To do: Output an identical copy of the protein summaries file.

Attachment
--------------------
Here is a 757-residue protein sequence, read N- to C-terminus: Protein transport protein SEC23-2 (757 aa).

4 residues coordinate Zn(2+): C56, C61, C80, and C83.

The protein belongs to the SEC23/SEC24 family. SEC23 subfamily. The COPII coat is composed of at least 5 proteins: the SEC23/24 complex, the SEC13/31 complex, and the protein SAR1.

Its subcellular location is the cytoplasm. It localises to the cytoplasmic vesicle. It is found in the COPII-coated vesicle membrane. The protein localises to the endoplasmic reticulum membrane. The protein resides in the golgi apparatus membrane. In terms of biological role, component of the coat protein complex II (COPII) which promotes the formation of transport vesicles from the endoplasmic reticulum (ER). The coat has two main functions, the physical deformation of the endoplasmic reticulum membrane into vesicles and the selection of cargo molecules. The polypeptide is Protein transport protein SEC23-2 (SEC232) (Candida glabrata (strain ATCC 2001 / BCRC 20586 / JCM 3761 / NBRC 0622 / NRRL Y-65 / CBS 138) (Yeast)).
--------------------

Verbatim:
Here is a 757-residue protein sequence, read N- to C-terminus: Protein transport protein SEC23-2 (757 aa).

4 residues coordinate Zn(2+): C56, C61, C80, and C83.

The protein belongs to the SEC23/SEC24 family. SEC23 subfamily. The COPII coat is composed of at least 5 proteins: the SEC23/24 complex, the SEC13/31 complex, and the protein SAR1.

Its subcellular location is the cytoplasm. It localises to the cytoplasmic vesicle. It is found in the COPII-coated vesicle membrane. The protein localises to the endoplasmic reticulum membrane. The protein resides in the golgi apparatus membrane. In terms of biological role, component of the coat protein complex II (COPII) which promotes the formation of transport vesicles from the endoplasmic reticulum (ER). The coat has two main functions, the physical deformation of the endoplasmic reticulum membrane into vesicles and the selection of cargo molecules. The polypeptide is Protein transport protein SEC23-2 (SEC232) (Candida glabrata (strain ATCC 2001 / BCRC 20586 / JCM 3761 / NBRC 0622 / NRRL Y-65 / CBS 138) (Yeast)).